Ron Rivera had a simple explanation for his decision to stick with Taylor Heinicke as the Washington Commanders quarterback for the rest of the season: “Winning.” Ideally, that’s the only thing that should ever matter when decisions are made in the NFL.
But the NFL is not an ideal world, and the decision to stick with Heinicke has far-reaching implications that could complicate things for the Commanders in the future. And it almost certainly dooms them to another offseason quarterback search.
First things first, though: Sticking with Heinicke is probably the right call for the moment. The Commanders are 4-1 since he took over, and he sure does seem to have the support of the players in his locker room — an incredibly important factor for any quarterback.
“Every time he comes into play, the team just rallies around him,” Commanders defensive tackle Jonathan Allen told reporters after their 23-10 win in Houston on Sunday. “The offense rallies around him. Can’t really understand it, can’t really explain it. It just is what it is.”
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Taylor Heinicke stopped by to talk with Jen Hale about earning the starting position for the Washington Commanders and the victory over the Houston Texans.
Indeed it is, and the players have made that very clear since Heinicke stepped in when Carson Wentz went down with a broken finger during an ugly victory in Chicago on Oct. 13. They were 2-4 at the time and stuck deep in the NFC East basement.
Now they’re 6-5 and right on the edge of the NFC playoff race.
Heinicke isn’t solely responsible for that. He hasn’t even thrown a touchdown pass in the past two games, and he’s only topped 211 passing yards in one of his five starts. But his mobility and stability, not to mention his knowledge of offensive coordinator Scott Turner’s offense, have provided an undeniable jolt to what previously looked like a lost team.
It’s clearly working, so why change it?
But next season is where it gets complicated. Heinicke, who’ll turn 30 the day the free-agent negotiating period starts in March, isn’t the Commanders’ future. He had his shot last season when he started 15 games and melted down the stretch of a 7-10 season. That’s why the Commanders spent the offseason searching for a quarterback and made their trade for Wentz. And now Wentz is a spare part, surely to be cut in the offseason after collecting $28.2 million in salaries and bonuses this year.
Then what? The Commanders can’t go back to Wentz, especially since they can get out of his contract with no cap implications. They might be stuck with Heinicke, especially if they make the playoffs, like it or not. They do like Sam Howell, who they drafted in the fifth round, but Commanders officials don’t seem to think he’s anywhere near ready. Besides, they like the team they assembled and believe it’s close to competing for a championship. Starting over with a second-year quarterback next season — or a rookie if they decide to draft someone else — would clearly be a step back.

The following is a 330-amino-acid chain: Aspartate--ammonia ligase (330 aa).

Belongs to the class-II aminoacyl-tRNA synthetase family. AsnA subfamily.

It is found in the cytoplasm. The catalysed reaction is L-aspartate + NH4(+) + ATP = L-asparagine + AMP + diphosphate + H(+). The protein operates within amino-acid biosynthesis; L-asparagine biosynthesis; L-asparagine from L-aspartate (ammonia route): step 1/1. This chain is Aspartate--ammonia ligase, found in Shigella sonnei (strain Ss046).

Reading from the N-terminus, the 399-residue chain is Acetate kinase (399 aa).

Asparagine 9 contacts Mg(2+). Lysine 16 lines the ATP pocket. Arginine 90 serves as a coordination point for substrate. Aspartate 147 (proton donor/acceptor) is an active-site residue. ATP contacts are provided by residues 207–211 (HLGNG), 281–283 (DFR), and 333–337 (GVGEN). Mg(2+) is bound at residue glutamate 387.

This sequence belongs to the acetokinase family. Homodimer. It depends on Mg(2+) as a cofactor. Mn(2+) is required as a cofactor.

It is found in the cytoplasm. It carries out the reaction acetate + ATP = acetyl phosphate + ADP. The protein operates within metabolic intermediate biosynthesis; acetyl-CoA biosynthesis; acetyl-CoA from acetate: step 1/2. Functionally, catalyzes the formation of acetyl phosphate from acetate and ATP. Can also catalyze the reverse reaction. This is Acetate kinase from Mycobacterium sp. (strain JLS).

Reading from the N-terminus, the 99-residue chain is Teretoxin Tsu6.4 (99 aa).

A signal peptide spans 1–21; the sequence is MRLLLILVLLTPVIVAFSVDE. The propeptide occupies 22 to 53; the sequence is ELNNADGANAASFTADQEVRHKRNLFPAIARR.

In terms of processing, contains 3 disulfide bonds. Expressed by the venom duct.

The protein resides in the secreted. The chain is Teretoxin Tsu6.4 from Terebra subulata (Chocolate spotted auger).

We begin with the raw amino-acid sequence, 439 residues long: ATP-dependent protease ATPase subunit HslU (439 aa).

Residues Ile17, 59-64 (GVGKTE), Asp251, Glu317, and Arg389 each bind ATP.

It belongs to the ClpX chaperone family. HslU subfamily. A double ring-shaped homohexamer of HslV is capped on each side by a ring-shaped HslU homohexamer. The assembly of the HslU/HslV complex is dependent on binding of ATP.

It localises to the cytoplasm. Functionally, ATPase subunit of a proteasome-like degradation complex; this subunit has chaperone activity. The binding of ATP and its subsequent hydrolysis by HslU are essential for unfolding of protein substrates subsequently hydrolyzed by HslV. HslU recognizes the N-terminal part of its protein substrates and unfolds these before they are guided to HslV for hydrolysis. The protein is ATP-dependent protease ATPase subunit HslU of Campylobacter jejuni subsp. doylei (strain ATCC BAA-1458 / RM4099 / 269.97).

That’s also not something Rivera, who turns 61 in January and will be heading into his fourth season in Washington, will want to do in what could be a make-or-break season for him. So they’ll have to ride the quarterback carousel again, where this time the pickings figure to be slim. Unless Lamar Jackson, Geno Smith or Daniel Jones actually hit free agency, or a 45-year-old Tom Brady wants a new challenge with the NFL’s most dysfunctional franchise, their free-agent options could be Jimmy Garoppolo, Baker Mayfield or Jacoby Brissett, or maybe a trade with Las Vegas for Derek Carr.
None of those options are particularly appealing. Their ideal scenario was to have success with Wentz, let him carry them into 2023 and slowly turn things over to Howell or another young quarterback. But Heinicke’s emergence won’t allow that to happen. That’s good for now. It’s great if he can keep the magic going into the playoffs.
But it still leaves the Commanders with a long-term quarterback problem that they’re going to have to deal with as soon as Heinicke’s wild ride ends.
And eventually, it will.
In the aftermath of the Dallas Cowboys‘ resounding, 40-3 pounding of the Vikings in Minnesota, Jerry Jones could see a Super Bowl in his future. And he might be right. Because little by little, since quarterback Dak Prescott returned, they are starting to look like a Super Bowl team.
“A resounding yes. Yes. Unequivocally,” Jones told reporters after the game. “I think we’ve had adversity. We very easily could have more adversity. But I sure do think that what I see out here right now is the team like that you could go get a Super Bowl with.”
The game certainly had everything for the Cowboys. They had 151 rushing yards, including 80 from Tony Pollard (who also had six catches for 109 yards and two touchdowns). They had a fierce pass rush that sacked Vikings QB Kirk Cousins eight times and hit him 13 times.